Although IR35 is the hot topic – IR35 itself is not new – it has been around since 2000. It is a piece of legislation that allows HMRC to collect additional payment from a contractor, where in reality the contractor is effectively an employee of their client – but is just choosing to operate through a limited company.
So why is everyone talking about it now?
New rules are coming in from April 2020, which are shifting the emphasis of deciding whether your working relationship is caught by IR35, from the worker to the end user in some circumstances. If that end user determines that you are caught by the rules, they either need to take you onto the payroll or deduct PAYE and NI from your invoice.
This blog aims to demystify the new rules so you can determine if it will affect you.
Off-Payroll Working – What is it?
Off-payroll working is a term used by HMRC to describe the situation where:
A worker/freelancer provides a service (eg themselves) to an end client, and invoices that client via their own limited company and CRUCIALLY – if that worker was providing that service directly to the end client (eg NOT via ABC Limited) then that worker would meet the employment test status (see below) to make them an actual employee of the client.
If off-payroll working applies:
- The end client is required to deduct PAYE and NI from your invoice, BUT
- You do not acquire any employment rights under the rules – so you have no right to SSP, SMP, holiday pay,pension etc
so not a great position to be in!
The Changes from April 2020
From April 2020 if your end user is a large or medium sized company, then it becomes their responsibility to assess whether you have the employment status of a “worker”. If they determine that you do, then the off-payroll working rules kick in.
Prior to April 2020 it was your responsibility to determine your status, and to deal with the IR35 legislation yourself.
(A medium company is one that meets 2 out of 3 of these criteria:
- turnover over £10.2m,
- over 50 employees
- balance sheet total of over £5.1m)
It is important to note that if your end user is a small company, the changes do not apply to them at all.
If it is a medium/large company then the following will happen:
- The end client must tell you that they are a large or medium size company
- The end client must assess your employment status and tell you what they have decided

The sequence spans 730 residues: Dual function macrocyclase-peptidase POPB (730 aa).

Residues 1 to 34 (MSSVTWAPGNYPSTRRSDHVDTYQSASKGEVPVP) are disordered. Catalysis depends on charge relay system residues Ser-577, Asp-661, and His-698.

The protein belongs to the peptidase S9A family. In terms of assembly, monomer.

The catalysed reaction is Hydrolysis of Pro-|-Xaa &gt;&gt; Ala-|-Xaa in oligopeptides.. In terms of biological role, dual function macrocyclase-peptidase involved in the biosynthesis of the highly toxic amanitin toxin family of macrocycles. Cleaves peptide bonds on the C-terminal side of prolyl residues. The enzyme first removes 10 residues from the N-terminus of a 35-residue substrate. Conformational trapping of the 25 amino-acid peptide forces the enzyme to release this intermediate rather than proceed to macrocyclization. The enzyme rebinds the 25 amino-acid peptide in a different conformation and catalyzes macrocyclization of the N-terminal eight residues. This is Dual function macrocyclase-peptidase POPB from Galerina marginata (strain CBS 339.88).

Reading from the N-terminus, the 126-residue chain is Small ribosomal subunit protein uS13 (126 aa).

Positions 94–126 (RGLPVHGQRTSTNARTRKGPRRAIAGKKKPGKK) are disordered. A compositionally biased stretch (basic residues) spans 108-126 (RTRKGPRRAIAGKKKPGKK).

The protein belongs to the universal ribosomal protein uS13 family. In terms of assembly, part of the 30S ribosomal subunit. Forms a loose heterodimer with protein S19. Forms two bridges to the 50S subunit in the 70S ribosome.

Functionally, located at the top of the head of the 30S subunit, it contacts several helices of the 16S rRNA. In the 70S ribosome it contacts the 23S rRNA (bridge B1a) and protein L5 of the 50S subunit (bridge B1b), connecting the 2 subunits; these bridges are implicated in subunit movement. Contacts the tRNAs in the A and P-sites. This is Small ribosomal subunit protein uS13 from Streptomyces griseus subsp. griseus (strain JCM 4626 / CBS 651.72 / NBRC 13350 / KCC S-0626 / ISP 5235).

- The end client will then deduct PAYE and NI from your invoice if they have concluded the off-payroll working rules apply
How will they assess my employment status?
The end client should start by using HMRC’s Check Employment Status Tool “CEST” which will give an assessment at the end of the questions.
It asks a number of questions about your working arrangements, such as “could you send a substitute to perform the task” and “does the end client have the right to determine your working hours”
If the questions are answered accurately and honestly, HMRC will accept the results of this test.
Once they have determined your status, they need to inform you of their decision by providing you with a Status Determination Statement. If you disagree, you can challenge the result, and they will need to come back to you within 45 days.
What is likely to happen?
These rules came into force for the public sector last year, and the outcome was for many organisations, they just decided to take everyone onto the payroll and to no longer engage freelancers, as the risk of getting it wrong was just too high. We are seeing the same already from some of the banks in advance of these changes.
Obviously, having PAYE and NI deducted from your invoice is going to affect your take-home pay, and if you are affected then there should be some negotiation about your future invoices!
It is important to note that the changes do not affect everyone, but there is, as is to be expected, currently widespread panic in the freelance world!
If your end client is a small company, there is no change.
However you are still responsible for determining your employment status, and I would highly recommend running through the CEST questionnaire to see how HMRC would assess your status, and if you should be applying the IR35 rules yourself.
If you have any questions, then as usual – get in touch!